… someone who wanted to be part of the solution, that he wanted to bring services to those who were not able to get rehab services out there… But at the same time—and he even said—each group has its own rules. And because there is no oversight, it’s really hard to know what are those other groups doing.
In a Chicago facility, an addict gets free room and board for three months, and then is charged $50 to $75 a week, which still includes meals. At some branches, residents are encouraged to sign up for food stamps and contribute their allotments to the kitchen that feeds everybody. This bit of mandatory socialism, while probably not legal, is far from outrageous. Moreno would prefer to get by with no government assistance at all. A recovering addict himself, he claims to really help junkies kick their habits, and says anyone who quits the program is a weak individual who didn’t really want to get better. Apparently that is a large category, because one of Cardona’s co-researchers found, in Chicago alone, 93 men who had quit the program.
Addicts Off the Grid
When Cardona visited Puerto Rico, she was met with astonishment that anyone should question or doubt this successful narcotics rehabilitation program. De Vuelta a la Vida is no secret to municipal authorities or to Puerto Rico’s governor. Glass says:
It’s run by the state police. They help drug addicts get food, clothing, hygiene, and other services on the island. But also, they arrange for lots of them to fly off the island to these unlicensed programs in the United States.
Of course, none of the Puerto Rican bureaucrats knew that the rehab centers are unlicensed. In every place where De Vuelta a la Vida has established outposts, they seem to operate totally under the radar. According to any city records or public health department or professional registration bureau or licensing agency, officially they don’t exist.
What Does De Vuelta a la Vida Have to Do With Homelessness?
Puerto Rican addicts are recruited dishonestly, lured by a fantasy of gleaming premises, plenty of doctors and nurses, and even a swimming pool. In return for a one-way ticket to a mythical luxury rehab center, they sign a waiver that absolves the Puerto Rican government of any further responsibility for them. If they ever want to return, they have to figure it out for themselves. When the men arrive stateside, they lose what little benefits were available in their homeland, including HIV meds and methadone.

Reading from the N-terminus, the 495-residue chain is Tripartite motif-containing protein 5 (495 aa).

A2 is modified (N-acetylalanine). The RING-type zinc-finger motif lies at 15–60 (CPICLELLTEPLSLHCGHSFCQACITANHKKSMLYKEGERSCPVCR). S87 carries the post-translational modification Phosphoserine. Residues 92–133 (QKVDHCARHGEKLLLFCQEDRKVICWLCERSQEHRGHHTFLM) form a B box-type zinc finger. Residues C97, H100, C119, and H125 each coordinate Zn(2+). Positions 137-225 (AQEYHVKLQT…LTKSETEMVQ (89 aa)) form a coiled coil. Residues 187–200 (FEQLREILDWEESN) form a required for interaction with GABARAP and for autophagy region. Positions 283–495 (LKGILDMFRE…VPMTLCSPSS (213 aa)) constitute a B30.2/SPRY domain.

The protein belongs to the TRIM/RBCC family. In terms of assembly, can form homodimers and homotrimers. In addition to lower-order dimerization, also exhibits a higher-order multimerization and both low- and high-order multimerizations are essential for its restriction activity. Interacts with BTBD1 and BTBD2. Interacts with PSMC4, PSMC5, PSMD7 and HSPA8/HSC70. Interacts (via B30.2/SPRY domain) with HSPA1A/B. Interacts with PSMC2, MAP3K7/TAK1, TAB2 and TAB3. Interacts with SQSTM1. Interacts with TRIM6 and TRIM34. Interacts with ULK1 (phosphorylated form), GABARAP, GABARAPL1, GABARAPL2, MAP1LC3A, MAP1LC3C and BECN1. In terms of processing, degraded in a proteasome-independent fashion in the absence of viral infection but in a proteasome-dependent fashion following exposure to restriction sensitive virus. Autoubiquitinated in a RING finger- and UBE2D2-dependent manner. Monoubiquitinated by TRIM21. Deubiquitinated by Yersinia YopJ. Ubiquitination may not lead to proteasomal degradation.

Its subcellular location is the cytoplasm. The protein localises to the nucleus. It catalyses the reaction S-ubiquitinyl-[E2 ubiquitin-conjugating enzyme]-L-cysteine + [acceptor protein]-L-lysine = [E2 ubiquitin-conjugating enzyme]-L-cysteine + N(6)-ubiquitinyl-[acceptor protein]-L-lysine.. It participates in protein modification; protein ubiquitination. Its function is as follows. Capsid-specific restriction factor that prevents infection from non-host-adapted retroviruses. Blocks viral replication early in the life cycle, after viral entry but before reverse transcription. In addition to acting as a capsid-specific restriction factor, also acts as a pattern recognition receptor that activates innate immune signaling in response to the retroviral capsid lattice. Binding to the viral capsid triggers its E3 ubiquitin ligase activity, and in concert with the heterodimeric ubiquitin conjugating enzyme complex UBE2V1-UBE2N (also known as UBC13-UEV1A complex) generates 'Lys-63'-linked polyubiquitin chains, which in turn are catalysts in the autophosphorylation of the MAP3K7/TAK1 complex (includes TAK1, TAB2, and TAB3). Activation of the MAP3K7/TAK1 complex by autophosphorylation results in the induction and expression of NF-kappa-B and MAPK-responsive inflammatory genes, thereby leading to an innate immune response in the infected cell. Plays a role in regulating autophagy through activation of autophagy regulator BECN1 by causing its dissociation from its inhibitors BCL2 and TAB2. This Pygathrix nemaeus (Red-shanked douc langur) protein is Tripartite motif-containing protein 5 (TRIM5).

Even a successfully cleaned-up Puerto Rican immigrant is unlikely to find work, and will probably end up on the street or, at best, in a shelter. For those who quit the program, life is grim. Unable to speak the language, and still in need of opiates every day, they have to survive brutal winters in a place very unlike the tropical island of their birth.
For these penniless men, going home is an impossible dream. Family members have suffered already from abuse of their trust, and will ignore any plea for help, even with a fancy story about being stranded in America. Also, Segunda Vida and the other centers tend to hang onto identity documents, as Cardona learned by trying to help a newly-arrived HIV-positive addict who had quit the program almost immediately and lived, like so many others, in Chicago’s streets.
Source: “Not It!,” ThisAmericanLife.org, 04/10/15
Image by BluEyedA73
Critics enjoy suggesting that the Supplemental Nutrition Assistance Program offer courses teaching people how to prepare healthful food from scratch, and maybe they wouldn’t buy so much junky processed stuff. Courses are available here and there, not necessarily under the auspices of SNAP. However, such courses are nothing like a comprehensive answer to junk food issues, because even if food is available, cooking can present a real challenge for people with no kitchens.
Certain things can only be done by those who are housed, however marginally. Even a family living in a single motel room is at a tremendous advantage if there is a refrigerator. Sure, a large tub of yogurt is more economical to buy, and can last all week, but there has to be somewhere to keep it. Certainly, a 10-pound bag of rice or a 50-pound sack of dried beans can save a bunch of money—but you need a cupboard to store it in, and clean water, and a range or even just a hotplate for cooking.
Say you find a sweet deal on ten pounds of chicken thighs. With kitchen appliances, you can cook the meat, separate it into units for separate meals, and refrigerate or even freeze them. Then you can use the stock to make soup. If you can’t eat all the soup, you can stick it in the refrigerator, too, and have it tomorrow. Even with only a sink, a bag of ice can preserve coolness short-term or on special occasions. Millions of Americans take for granted the simple ability to keep food on hand. They don’t know what it’s like to have to eat what is in front of you, right now, or lose it. This reminder comes from a Reddit.com respondent:
Uh, believe it or not, many low income families have no way to actually store perishable food or cook it. When I was homeless, it was boxed, jar, or canned food all of the time. I gained 50 lbs and felt like I was starving most of that time.
We found descriptions of culinary coping written by individuals, like vehicle-dweller William Bonnie of Seattle, who invested about $150 in a decent-quality camp stove and mess kit. Camp stove fuel, of course, is an ever-recurring expense. Bonnie was cautious enough to not park or sleep or start a cooking fire within the municipal borders. Of course gasoline costs money, so that meant a lot of driving back and forth to the woods—“an expensive commute every day.” Imagine having to drive to the kitchen every time you wanted to cook something. Bonnie says: